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Report - Paris Catacombs

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28DL Full Member
There's not enough room to stand up, so I half walk, half crawl, my bag being dragged along behind me. I'm last, and the others are waiting round the corner. When I reach them, I realise my spare torch has detached itself from my belt, so back I go to find it. I've been underground for all of a minute, and I hate it.


With a couple of slight adjustments made, we're moving along the tunnel, deeper into the network. A few corners here and there and we take a left. Behind me I hear the sound of European pop music approaching in the darkness. It gets louder and louder, passes the end of the tunnel we're in and disappears into the gloom. Ahead, the voices of the others indicate that we've reached our first landmark - a concrete sculpture of a man who appears to be emerging from the wall. Bags off, cameras set up, and I suddenly realise how much the place is growing on me. The air is cool, there's room to stand up, and the initial complications of getting into the Catacombs are long forgotten.


Back along the corridor, and we embark on our first proper journey - a long walk to the so-called Goat, or Ram Room. Roughly a kilometre to go, so everything's packed back in the bags and we set off, relying on OT's map reading to prevent us from getting hopelessly lost in a network of tunnels and caverns that stretches for hundreds of miles under the streets of Paris.

At times the ceilings of the tunnels are so low that we have to stoop again. The waders prove their worth as we splash through deep puddles of water. With time to spare we emerge into the Goat Room, throw off the bags and sit down. Despite initially feeling uneasy at the thought of being so far underground, the nerves have worn off along the way and I'm feeling relaxed. Happy now that I chose to join the trip, the cameras are out again and the features of the room are photographed - notably some carved figures and faces in the wall.


And so the first part of our journey continues, visiting the 'feature rooms' in the southern part of the network. One includes a miniature castle built out of limestone; another contains an array of flowers brought in from the real world. Closeby we find a statue of a robot. Above us and around us as we walk are a multitude of passages, tunnels and cracks in the limestone, all leading off to some other part of the Catacombs. Ensuring that nobody is left behind, our procession ventures deeper and deeper into the historic quarry tunnels.


Unlike tunnels I've explored before, where meeting other people would be scary to say the least, stumbling upon groups of French 'Cataphiles' is a pleasant experience. More often than not the greetings are accompanied by choruses of 'Salut!' to which we reply (Not 'bonjour' you idiot, that means day! Of course, it is day, but underground we forget). Our first meeting takes place in a small alcove, where OT discusses possible exit points from the Cattas in perfect English. A French guy with a 6D Maglite suddenly bursts out of the darkness, laughing in French with the others. The word 'anglais' is mentioned - clearly we're the butt of someone's joke!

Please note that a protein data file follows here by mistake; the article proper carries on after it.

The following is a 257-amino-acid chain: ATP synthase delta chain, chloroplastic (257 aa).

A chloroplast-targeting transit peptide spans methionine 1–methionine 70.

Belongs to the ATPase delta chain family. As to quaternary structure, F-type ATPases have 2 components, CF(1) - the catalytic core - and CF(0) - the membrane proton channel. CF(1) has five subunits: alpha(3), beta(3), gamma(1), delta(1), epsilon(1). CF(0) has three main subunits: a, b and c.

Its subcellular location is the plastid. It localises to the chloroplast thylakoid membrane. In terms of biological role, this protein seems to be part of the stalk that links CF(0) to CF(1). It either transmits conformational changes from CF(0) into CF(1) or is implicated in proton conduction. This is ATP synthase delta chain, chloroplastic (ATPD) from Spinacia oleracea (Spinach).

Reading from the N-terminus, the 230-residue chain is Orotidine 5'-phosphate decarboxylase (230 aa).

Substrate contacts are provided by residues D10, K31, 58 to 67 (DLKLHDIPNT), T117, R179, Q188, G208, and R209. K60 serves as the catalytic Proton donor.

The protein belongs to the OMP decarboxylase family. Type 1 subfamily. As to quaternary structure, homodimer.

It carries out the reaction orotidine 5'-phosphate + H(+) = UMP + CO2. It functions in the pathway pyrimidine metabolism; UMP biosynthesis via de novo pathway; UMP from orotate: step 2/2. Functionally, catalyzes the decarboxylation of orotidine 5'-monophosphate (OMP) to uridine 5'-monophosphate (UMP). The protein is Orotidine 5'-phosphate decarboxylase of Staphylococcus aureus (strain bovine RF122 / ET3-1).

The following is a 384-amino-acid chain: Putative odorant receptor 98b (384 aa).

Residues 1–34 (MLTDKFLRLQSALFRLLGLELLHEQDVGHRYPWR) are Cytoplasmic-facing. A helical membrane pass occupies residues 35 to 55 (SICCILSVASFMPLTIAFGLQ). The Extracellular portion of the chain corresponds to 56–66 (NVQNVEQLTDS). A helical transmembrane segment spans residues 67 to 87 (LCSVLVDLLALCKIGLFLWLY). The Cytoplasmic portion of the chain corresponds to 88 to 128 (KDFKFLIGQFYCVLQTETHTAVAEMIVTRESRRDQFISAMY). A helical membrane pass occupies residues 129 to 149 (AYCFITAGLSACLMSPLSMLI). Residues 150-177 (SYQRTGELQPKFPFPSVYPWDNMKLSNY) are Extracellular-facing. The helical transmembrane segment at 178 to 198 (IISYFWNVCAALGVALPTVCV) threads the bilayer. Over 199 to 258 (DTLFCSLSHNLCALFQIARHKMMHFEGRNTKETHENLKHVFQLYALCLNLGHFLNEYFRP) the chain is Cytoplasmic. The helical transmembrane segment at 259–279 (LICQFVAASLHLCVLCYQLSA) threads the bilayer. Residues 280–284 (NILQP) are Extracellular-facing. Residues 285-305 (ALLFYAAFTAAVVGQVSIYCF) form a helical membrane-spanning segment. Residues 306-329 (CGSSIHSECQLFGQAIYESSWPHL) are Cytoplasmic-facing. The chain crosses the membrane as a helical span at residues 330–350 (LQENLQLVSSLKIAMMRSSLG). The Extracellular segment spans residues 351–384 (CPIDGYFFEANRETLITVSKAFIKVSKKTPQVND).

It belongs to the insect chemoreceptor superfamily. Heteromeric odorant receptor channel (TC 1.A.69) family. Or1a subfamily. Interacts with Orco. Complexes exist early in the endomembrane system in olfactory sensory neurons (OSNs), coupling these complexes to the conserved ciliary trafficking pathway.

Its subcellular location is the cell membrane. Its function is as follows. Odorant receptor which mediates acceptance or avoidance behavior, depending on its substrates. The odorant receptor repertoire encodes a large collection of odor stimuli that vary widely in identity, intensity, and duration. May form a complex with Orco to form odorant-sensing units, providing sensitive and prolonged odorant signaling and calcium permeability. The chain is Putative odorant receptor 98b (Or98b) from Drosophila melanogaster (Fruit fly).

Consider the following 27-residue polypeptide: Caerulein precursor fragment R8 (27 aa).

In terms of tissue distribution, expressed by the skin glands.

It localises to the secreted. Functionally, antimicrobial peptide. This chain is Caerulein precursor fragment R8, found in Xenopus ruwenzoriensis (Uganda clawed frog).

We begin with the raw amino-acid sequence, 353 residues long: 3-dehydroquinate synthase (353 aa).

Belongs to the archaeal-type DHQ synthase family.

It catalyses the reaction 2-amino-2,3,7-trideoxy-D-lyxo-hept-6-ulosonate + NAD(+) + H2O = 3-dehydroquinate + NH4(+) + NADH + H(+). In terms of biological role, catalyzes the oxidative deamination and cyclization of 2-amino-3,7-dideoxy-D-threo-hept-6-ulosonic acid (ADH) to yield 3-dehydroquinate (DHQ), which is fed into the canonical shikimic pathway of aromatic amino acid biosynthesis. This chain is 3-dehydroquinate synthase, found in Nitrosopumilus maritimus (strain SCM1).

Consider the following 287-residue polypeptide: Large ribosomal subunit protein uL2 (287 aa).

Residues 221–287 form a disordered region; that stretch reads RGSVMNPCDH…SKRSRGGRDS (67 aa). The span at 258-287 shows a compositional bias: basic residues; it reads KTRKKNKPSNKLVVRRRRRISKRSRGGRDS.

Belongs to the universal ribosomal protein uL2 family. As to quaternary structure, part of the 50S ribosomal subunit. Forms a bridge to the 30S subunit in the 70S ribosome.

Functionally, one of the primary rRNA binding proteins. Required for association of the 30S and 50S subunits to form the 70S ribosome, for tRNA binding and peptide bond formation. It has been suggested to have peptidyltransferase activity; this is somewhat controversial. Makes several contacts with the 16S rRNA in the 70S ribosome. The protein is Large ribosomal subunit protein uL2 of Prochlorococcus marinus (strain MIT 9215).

Onward then, heading northeast now. Although we're not in a hurry we're due to meet French Catacombs explorer 'Rug' at our overnight rest spot for 1am. Negotiating twists and turns, junctions and floods, the sound of music suddenly materialises. Another corner and we've entered a party, held inside a big room decorated with paintings of mushrooms and naked women. The inhabitants are French Cataphiles, many of whom are merry. The table is covered with bottles and cans of beer and wine, the room is lit by candles. Some of them come over to greet us. It's like a strange scene in a strange film.



With jokes about Man Utd and Liverpool (but not the war) out the way, we talk about the exploring 'scenes' in our respective countries. More talk about ways out for tomorrow takes place, and a few email and web addresses are swapped so that we can stay in contact. A couple of them talk about wanting to visit London soon, so of course we insist they call us nearer the time.

Time's getting on now, and we don't want to keep Rug waiting, so it's 'bon soir' and back into the comparitively lonely darkness. Passing the 'swimming pool', we enter some sections that bring us up to our thighs in water, taking care not to trip over hidden rocks. A few near misses ensue, but nobody gets wet, and soon we're halfway to our destination, but not before the first 'crawl'. Unlike most of the others I hadn't ever been to Monkton Farleigh, or caving at all, having always stuck to relatively sound underground structures like railway tunnels and air-raid shelters. This is entirely different. The passageway is a couple of feet high, and so like the name suggests it's passable only by crawling.


Shoving my bag along in front of me, I keep going, following Tank who's in front of me. How much further? Almost there. I can't see the end. We're nearly there! Round a corner and then drop down into the main passage. Not being entirely trusting in the structural integrity of the tunnels, that was scary. But grinning I wait while the last of the group haul themselves out, and then we all enter the 'Cube Room'.

This room is particularly interesting. It takes it's name from the cubes of rock littered about, and also has a kind of well or fountain that can be accessed through a passage, down some stairs. No photographs here as we'll be back tomorrow, and so it's only a few minutes late that we enter the cavern that'll be our room for the night. Rug's there already, we exchange greetings, have a chat, light some candles and bring out the beers.